Van Tulleken says that ultimately the best choices should always be about accessing more "real food": whole foods, where possible prepared at home: think eggs, oats, plain yoghurt, chopped fruits (ideally not juiced or blended, as fibre and goodness are lost, see below)

Juice can seem an unlikely scapegoat in the conversation about healthy eating because fruit is natural, right? Orange juice is a great source of vitamin C as well as potassium and vitamin B, and counts as one of the at-least-five portions of fruit and veg a day that Public Health England recommends we consume.

But juice is also packed with sugar, around 13g or almost three teaspoons in the recommended 150ml serving, and juicing strips the fruit of nearly all its fibre. According to Spector, juice is just as bad for us as Diet Coke.

Shah has a more measured approach: "For me it's more about portion sizes. It's OK to have a glass here or there, but it isn't the healthiest thing to eat unless it's fresh. We also have to think about dental decay. Food manufacturers are getting around the sugar tax by reducing sugar but adding in artificial sweeteners."

I’m not surprised to learn that Gwyneth Paltrow's gut health expert, Will Cole, delays breakfast until 11.30am, like Spector. When he does start eating, Cole feasts on chicken, quinoa, beans and veg followed by a smoothie of fruit, greens, protein powders and perhaps some avocado. So should we be delaying or skipping breakfast altogether?

Shah isn't a fan of fasting. "Definitely don't skip breakfast," she says, "even if you delay it until 11am. Research shows that if we skip a meal in the morning, we are more likely to eat more later on to make up the calorie deficit." Breakfast-skippers also reach for less healthy food throughout the day, ending up with diets that, overall, are higher in fat and calories.

"It's really interesting seeing all the studies around fasting and potential benefits," says Aisling Pigott of the British Dietetic Association. "But it's not something I recommend as I feel it encourages more restriction of food and a less healthy attitude". She says ultimately people should "eat at whatever time suits you".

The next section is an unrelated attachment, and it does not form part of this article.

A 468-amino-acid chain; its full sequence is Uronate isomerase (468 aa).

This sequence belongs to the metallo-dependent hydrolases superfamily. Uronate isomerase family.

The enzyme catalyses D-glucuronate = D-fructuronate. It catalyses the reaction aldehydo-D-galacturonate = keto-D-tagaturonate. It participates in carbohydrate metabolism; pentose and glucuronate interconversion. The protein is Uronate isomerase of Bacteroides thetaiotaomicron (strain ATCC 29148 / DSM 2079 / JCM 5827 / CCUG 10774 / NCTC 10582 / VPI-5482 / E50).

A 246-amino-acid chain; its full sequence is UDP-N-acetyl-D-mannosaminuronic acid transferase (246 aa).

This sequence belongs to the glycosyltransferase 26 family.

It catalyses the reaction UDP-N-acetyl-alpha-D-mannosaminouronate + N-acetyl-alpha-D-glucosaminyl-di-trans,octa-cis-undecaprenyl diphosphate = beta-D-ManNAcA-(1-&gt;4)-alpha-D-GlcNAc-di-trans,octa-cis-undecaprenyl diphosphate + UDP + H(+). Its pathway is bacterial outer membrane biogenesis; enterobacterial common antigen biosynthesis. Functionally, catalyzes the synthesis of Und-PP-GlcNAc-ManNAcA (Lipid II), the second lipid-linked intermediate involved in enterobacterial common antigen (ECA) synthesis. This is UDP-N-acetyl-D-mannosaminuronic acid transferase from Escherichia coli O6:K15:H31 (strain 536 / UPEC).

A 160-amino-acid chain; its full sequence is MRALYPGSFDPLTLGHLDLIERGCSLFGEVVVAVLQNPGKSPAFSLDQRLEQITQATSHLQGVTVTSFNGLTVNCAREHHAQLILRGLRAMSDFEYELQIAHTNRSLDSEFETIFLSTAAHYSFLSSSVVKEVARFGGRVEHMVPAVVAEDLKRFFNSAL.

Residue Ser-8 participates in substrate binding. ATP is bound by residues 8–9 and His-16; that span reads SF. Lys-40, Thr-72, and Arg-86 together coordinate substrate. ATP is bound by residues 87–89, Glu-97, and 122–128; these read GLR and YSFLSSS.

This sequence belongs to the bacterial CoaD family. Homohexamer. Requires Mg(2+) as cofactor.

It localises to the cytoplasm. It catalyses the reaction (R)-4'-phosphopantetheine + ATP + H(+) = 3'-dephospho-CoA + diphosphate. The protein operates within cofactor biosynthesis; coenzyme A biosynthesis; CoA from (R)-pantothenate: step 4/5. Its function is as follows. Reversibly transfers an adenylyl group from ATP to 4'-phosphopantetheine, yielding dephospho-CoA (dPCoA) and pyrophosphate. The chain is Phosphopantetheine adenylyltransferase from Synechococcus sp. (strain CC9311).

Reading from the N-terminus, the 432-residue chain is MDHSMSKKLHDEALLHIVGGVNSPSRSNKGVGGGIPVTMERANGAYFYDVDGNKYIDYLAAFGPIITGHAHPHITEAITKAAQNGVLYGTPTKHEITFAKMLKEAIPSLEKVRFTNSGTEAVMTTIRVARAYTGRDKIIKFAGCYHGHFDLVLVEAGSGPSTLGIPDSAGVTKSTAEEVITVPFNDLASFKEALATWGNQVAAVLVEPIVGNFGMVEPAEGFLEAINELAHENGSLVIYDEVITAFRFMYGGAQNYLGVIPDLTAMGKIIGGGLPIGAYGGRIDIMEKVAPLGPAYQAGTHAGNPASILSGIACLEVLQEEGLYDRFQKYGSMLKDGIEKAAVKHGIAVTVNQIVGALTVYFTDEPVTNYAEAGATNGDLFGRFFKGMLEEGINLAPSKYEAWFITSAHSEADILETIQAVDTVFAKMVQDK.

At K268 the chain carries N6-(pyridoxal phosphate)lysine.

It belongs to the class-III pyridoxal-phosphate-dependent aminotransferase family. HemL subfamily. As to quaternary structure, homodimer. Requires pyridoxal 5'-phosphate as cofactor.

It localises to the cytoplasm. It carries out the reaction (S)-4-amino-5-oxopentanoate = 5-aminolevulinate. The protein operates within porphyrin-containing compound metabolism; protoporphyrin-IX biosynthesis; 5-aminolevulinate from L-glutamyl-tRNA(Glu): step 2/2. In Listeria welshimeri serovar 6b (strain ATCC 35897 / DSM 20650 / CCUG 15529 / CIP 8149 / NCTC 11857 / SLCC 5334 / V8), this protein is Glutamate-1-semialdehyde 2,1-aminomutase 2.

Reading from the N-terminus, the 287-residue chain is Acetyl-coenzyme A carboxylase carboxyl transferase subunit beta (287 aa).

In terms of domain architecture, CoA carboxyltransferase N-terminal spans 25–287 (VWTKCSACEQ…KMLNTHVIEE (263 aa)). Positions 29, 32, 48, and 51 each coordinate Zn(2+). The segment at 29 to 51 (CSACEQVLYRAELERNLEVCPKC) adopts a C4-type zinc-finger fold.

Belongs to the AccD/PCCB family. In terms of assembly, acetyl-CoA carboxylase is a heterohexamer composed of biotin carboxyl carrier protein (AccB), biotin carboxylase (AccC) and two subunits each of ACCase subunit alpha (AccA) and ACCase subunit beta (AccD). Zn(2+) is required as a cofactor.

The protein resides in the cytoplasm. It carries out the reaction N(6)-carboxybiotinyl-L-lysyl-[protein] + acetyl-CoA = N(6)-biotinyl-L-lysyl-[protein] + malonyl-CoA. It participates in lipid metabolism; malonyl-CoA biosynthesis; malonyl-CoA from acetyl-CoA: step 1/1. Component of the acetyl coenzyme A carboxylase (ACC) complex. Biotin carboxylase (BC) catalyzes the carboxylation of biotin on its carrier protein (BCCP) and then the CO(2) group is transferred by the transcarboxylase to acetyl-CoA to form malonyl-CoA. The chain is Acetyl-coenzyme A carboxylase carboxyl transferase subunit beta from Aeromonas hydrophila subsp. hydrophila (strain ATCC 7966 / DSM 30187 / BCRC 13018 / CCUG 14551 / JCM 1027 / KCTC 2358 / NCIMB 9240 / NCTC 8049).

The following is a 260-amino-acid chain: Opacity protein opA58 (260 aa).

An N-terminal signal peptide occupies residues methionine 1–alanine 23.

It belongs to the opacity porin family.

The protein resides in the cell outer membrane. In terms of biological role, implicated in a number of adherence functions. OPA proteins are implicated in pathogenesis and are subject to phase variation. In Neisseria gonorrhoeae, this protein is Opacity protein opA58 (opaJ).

I like the idea of looking at a colourful fruit bowl sprinkled with protein and cacao and maca powders, but have no intention of taking out a second mortgage for my Whole Foods shop. Indeed Pigott says the problem is that balanced meals don't fit everyone's budget.

Instead, she suggests a breakfast made up of "wholegrain bread with peanut butter and an apple or banana, or porridge oats with seeds or nuts and/or fruit". To keep it interesting, "change things up at the weekend with eggs and beans on wholegrain toast." Shah recommends starting the day with something more hydrating than coffee, which is a diuretic – perhaps water or herbal tea – saving the coffee for when you eat.

Make overnight oats by soaking your porridge oats in yoghurt or milk before you go to bed and adding fruit, nuts and seeds in the morning. Shah also suggests eating with the seasons: we might need more carb-heavy substantial breakfasts throughout the winter – think porridge with nut butter or eggs and avocado on wholegrain or sourdough – but as we move towards the light and heat of summer maybe yoghurt, fruit and home-made smoothies will suffice.

How does my go-to speedy breakfast measure up? I often grab rice cakes with peanut butter, balancing fat, protein and slightly naughty white carbs. But as with the orange juice, Shah points out, this choice lacks fibre.

I wonder if the bones of the full English, though perhaps not in "full" every morning, would make for a better breakfast than our continental, carb-heavy choices? "The traditional fry-up can be quite balanced with protein, fat and carbs," says Shah. "You could have one slice of toast, a sausage, some good-quality eggs, mushroom, tomato and perhaps spinach. [And] it's not always about what we’re eating, but how we cook it. We could have a boiled or poached egg instead of frying it in oil."

In recent years, the dangers of the nitrites used to preserve bacon and other cured pork products have been reported. More than 90 per cent of the bacon sold in the UK contains nitrates, which have been linked to bowel, breast and prostate cancer. While some doctors and politicians have called for a ban – on nitrites, not bacon! – others have recommended cutting back. It looks like younger generations are eating less bacon anyway, with 10 per cent fewer millennials eating it regularly compared to baby-boomers.

Pigott notes that the presentation of breakfast foods on social media can be an additional factor in affecting how we eat. She says elaborate or expensive breakfasts can discourage people from eating, and giving people reasons to skip meals encourages diet culture.

"We tend to go in and demonise certain foods," she adds, "but when we automatically categorise food as good or bad, some of our built-in self regulation gets lost. That's where we see behaviours around restriction and bingeing creep in, associating food with morality."

So go with what feels right for you – but remember that the easiest option might just be one that has been marketed successfully. Perhaps the strangest thing about our first meal of the day is that so many of us eat exactly the same every single morning – something we would find odd if done for dinner.

While nutritionists and dietitians call for balance within each meal, I’m going to aim for a little variety from one day to the next.